***image1***As wounded servicemembers were loaded onto stretchers in preparation for their C-17 medical evacuation flight to get underway, a special visitor provided pillows and blankets to make their journey a little more comfortable.
One of the patients she attended to was a Soldier wearing a bulky metal halo protecting a severe leg injury. She made sure he received special footwear for the journey to the Walter Reed Army Medical Center in Washington, D.C. After donning the specially made warm sock, Ginger Dosedel provided an affectionate pat on the shoulder to the grateful Soldier who was injured downrange.
Mrs. Dosedel is the founder of Sew Much Comfort, a nonprofit organization that has sewn more than 20,000 items of customized clothing for wounded servicemembers since it began in December 2004. But she said it’s her son who deserves credit for an organization milled by volunteers from across the U.S.
When her son had cancer as a 3-year-old, his treatment involved a metal halo and fixtures on his leg. Realizing he needed special clothing, Mrs. Dosedel learned to sew to make his clothes. While at Walter Reed one day for physical therapy, he noticed the wounded servicemembers and asked his mom to sew for them too. His wish is granted more than 1,000 times each month.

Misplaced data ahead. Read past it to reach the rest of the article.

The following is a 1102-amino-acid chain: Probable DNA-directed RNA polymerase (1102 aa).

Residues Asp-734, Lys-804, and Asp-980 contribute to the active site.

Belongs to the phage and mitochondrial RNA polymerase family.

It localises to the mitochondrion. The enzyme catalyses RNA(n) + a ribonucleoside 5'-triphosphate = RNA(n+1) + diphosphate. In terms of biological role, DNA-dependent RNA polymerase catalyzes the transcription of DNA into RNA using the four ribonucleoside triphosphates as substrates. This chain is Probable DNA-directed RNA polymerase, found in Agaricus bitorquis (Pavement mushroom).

The success, she said, goes to the compassion of the American public who “really want to support the troops, and this is a very practical way to do it,” said Mrs. Dosedel.
She said she wishes all Americans could witness the quality care and compassion for the wounded she witnessed during her visit at the bequest of Robbin Hobbins, the wife of USAFE commander Gen. Tom Hobbins, and the European Regional Coordinator for Sew Much Comfort who invited Mrs. Dosedel as a guest speaker at the U.S. Air Forces in Europe spouses’ conference.
Her visit included a tour of Landstuhl Regional Medical Center and the 435th Contingency Aeromedical Staging Facility, which recently received its 40,000th patient since the beginning of operations Iraqi Freedom and Enduring Freedom.
“I wanted to see how they loaded patients onto planes and what we can do to make them more comfortable as they are transported back to the States,” Mrs. Dosedel said while 43 patients were loaded onto the C-17. The experience helped put the Sew Much Comfort mission into perspective.
“We are a little tiny part of this and it really is such a huge demanding job to get the kids back home. We’re very fortunate to be a part of it. I’m grateful to see this,” said Mrs. Dosedel.
For more about Sew Much Comfort, visit www.sewmuchcomfort.org.